What’s with all these syndromes? You think maybe the pharmaceutical industry has figured out that if they name things they can prescribe things? Restless Leg Syndrome. Give me a break. Of course you’ve got restless legs. You’ve been sitting on your big butt all day. Your legs are restless, man. You don’t need a syndrome. Next we’ll have Horribly Coated Tongue Syndrome, for the affliction formerly known as “hangover.” There already is something called Gourmand Syndrome. I’m sorry. This is so embarrassing. But I . . . I love good food.
Understand—I have great respect for true syndromes. I’m talking about the sorts of impairments that steal up on you quietly enough, but that, once rooted in your consciousness, plunge you into a downward spiral of paranoia and despair. Mine, THS, we’ll return to.
Not all true syndromes are so devastating. Or they are, but boomer culture, as is its wont in the face of physical ruin, has transformed them into coffee-room gags. I’m thinking of CRS here—Can’t Remember Shit. You know what? I honestly cannot remember shit, and it’s about as funny as a two-headed chicken.
Throw vision loss in with memory loss you’ve got huge laughs.
Hey, Hon, seen my glasses?
Well, where’d you put them?
We wait a beat, then fall down in hysterics.
That’s how we are, we of a certain age. It’s happening, but let’s not get all bent up about it quite yet. My hearing loss has developed an interesting new twist. (Dede and I have already gotten burnt out on the game of semi-intentional misconstruing: “Did you take a nap?” “Did I eat a slab of what?”) Now I not only don’t know what I heard; I don’t know where the sound came from. I might be in the kitchen and think the ice maker dropped a cube into the tray when actually a throng of guests just barged through the front door.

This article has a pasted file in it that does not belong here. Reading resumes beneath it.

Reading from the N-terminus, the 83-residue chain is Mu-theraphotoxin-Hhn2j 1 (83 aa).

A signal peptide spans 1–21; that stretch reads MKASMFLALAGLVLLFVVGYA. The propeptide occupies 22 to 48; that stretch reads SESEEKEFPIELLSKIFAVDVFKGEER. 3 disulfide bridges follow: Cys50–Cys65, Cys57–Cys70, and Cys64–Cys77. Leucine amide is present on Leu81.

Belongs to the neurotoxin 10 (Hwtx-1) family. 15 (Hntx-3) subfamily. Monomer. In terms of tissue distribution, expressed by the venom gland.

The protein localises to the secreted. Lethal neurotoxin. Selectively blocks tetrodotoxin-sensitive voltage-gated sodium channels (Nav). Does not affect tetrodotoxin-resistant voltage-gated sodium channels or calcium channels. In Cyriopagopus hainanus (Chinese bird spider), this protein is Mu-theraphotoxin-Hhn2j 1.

But that’s not the one I’m talking about. Here’s the scene: You turn away from the bathroom sink to head into the bedroom when, behind you, the Old Spice topples over on the countertop. Or you’ve finished drying the dishes and begin to put them away when you look back to see one of the wine glasses teetering in a slow spin. Or maybe a dinner knife goes clattering to the floor.
You didn’t see any of these things as they happened because, of course, you weren’t looking. You didn’t used to have to watch your hands every goddamn second of the day. Now you do, because you have TRAILING HAND SYNDROME.
I’m the kind of guy who can’t pull a jar of pickles out of the refrigerator without tossing it up into a couple of slow 360s then catching it again just right. Know what I’m saying? I’m talking about my hands, my beautiful, adept, utterly dependable hands. Now they’re just trailing along behind me, knocking shit over. All loose items are at immediate risk.
Remember the scene in The Twilight Zone when the bookish, bespectacled old guy is in the library catacombs when the Rooskies drop the big one but he’s happy as a clam because all he ever wanted was to be left alone to read books but then he knocks his glasses on the floor and steps on them?